WORRIES MOUNT OVER HUMAN COST OF US SANCTIONS ON VENEZUELA
8 JULY 2019 (SOURCE: FINANCIAL TIMES) – As the refugee exodus from once-wealthy Venezuela accelerates, concerns are mounting over the extent to which US economic sanctions are exacerbating the suffering of a population already beset by shortages of food, medicine and fuel.
Punitive US measures have included cutting off Venezuela’s access to most of the US financial system, freezing the assets of key government officials associated with President Nicolás Maduro and of the national oil company PDVSA, banning transactions with the Venezuelan central bank and prohibiting oil and gold sales.
Targeting the oil industry is crucial as it accounts for more than 95 per cent of Venezuela’s export revenues. As crude oil sales plunge, Venezuela has ever fewer dollars with which to import food, medicines and other necessities. Estimates of oil production lie between 740,000 and 850,000 barrels a day, far short of the 2.3m b/d level which Venezuela sustained as recently as 2016.
In a new study, Venezuelan economist Francisco Rodriguez at New York brokerage Torino Capital set out evidence that US financial sanctions are associated with a 797,000 b/d drop in oil production, worth about $16.9bn a year. He warned of disastrous consequences in a country which grows barely a third of the food it needs.
“We’re going to see a famine in Venezuela,” Mr Rodriguez said. “Total imports in April were only $303m and around half of those were oil-related. That is just 8 per cent of the 2012 figure . . . even if all the imports were of food, it would still be far off the amount needed to feed the country.”
The human cost of Venezuela’s crisis is rising fast. The UN High Commissioner for Refugees estimates that more than 5m people will have fled the country by the end of this year while the Organization of American States predicts that the exodus will top 8m by the end of next year.
US officials, however, believe sanctions will achieve their objective: regime change. In April the US national security adviser John Bolton said the “troika of tyranny — Cuba, Nicaragua and Venezuela” was “beginning to crumble”.
“The United States looks forward to watching each corner of this sordid triangle of terror fall,” he said in a speech to veterans of the failed 1961 CIA-backed Bay of Pigs attempt to invade Cuba.
Although the US has been open about its desire to to topple Mr Maduro’s socialist government, it rejects suggestions that the sanctions are primarily responsible for the dire conditions in which ordinary Venezuelans are living.
“Oil production has been declining for many years and the steady decline cannot be explained by the sanctions,” a senior US official said, instead blaming “corruption, mismanagement, lack of investment and departure of trained engineers . . . exacerbated by the lack of, or an interrupted supply of, electricity”.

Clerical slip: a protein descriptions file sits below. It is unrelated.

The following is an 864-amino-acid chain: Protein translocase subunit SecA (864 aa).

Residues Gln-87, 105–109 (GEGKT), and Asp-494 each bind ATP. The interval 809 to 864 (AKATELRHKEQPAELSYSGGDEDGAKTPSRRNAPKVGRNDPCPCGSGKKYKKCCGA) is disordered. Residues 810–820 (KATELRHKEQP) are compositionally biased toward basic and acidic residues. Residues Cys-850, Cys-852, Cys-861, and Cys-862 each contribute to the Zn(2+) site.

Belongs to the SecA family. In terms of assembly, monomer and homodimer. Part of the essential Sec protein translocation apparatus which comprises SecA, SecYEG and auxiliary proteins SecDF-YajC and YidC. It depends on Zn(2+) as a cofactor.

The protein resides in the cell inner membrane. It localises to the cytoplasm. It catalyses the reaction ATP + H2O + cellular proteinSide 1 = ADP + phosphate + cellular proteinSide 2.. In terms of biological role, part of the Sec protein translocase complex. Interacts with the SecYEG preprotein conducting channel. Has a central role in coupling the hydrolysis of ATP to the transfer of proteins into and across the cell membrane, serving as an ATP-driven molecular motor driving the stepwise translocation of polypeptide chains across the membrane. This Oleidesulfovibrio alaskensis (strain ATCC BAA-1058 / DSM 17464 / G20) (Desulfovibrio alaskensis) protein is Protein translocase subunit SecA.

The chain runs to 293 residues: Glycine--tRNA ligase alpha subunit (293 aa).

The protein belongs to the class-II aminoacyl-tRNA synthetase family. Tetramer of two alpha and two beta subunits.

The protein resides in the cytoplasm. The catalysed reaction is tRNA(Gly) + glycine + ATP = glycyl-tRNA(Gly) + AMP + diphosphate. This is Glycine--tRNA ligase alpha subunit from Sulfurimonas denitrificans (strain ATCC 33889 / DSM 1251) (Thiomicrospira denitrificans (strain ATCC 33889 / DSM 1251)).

Economists disagree over the impact of the sanctions. A study by Jeffrey Sachs and Mark Weisbrot blamed the US for what they termed the “collective punishment” of Venezuela, but a team at the Brookings think-tank found that most of the deterioration in conditions occurred before the imposition of US sanctions in 2017.
Thomas Shannon, formerly the top-ranking career diplomat at the US state department and now a senior policy adviser at the law firm Arnold & Porter, believes Washington should change its stance.
“Keeping these sanctions in place, with no mediating action, will have a profoundly negative impact on the Venezuela people,” he said. “It is amazing that some people deny this, but it highlights first the enormity of their miscalculation when they advocated the oil and gas sanctions, and second their willingness to cause great damage to Venezuela to drive Maduro from power. Kind of like the fire bombing of Dresden or Tokyo.”
Moises Naím, a Venezuelan columnist and distinguished fellow at the Carnegie Endowment, supports sanctions but believes that the focus should be on expanding individual measures against key members of the Maduro government, such as asset freezes and travel bans.
“There’s strong evidence that hurting the country doesn’t change the behaviour of the government,” he said. “If you want the government to change behaviour, individual sanctions is what matters.”
Mr Rodriguez, a former head of Venezuela’s congressional budget office, agrees that most of the damage to the oil industry was caused by the Maduro government’s mismanagement rather than sanctions. He nonetheless believes that some form of humanitarian exception is needed to stave off the risk of mass starvation, such as the oil-for-food programme run by the UN when Iraq was under sanctions.
Without a change of policy — or of government — in Venezuela, the country faces a dire future, many observers fear. “We are watching the destruction of Venezuela as a country and a society,” warned Mr Shannon.
“The consequences of this in South America and the Caribbean will be profound and approach those of Syrian migration to Europe,” he said. “That we would be wilfully part of such havoc is disturbing and regrettable.”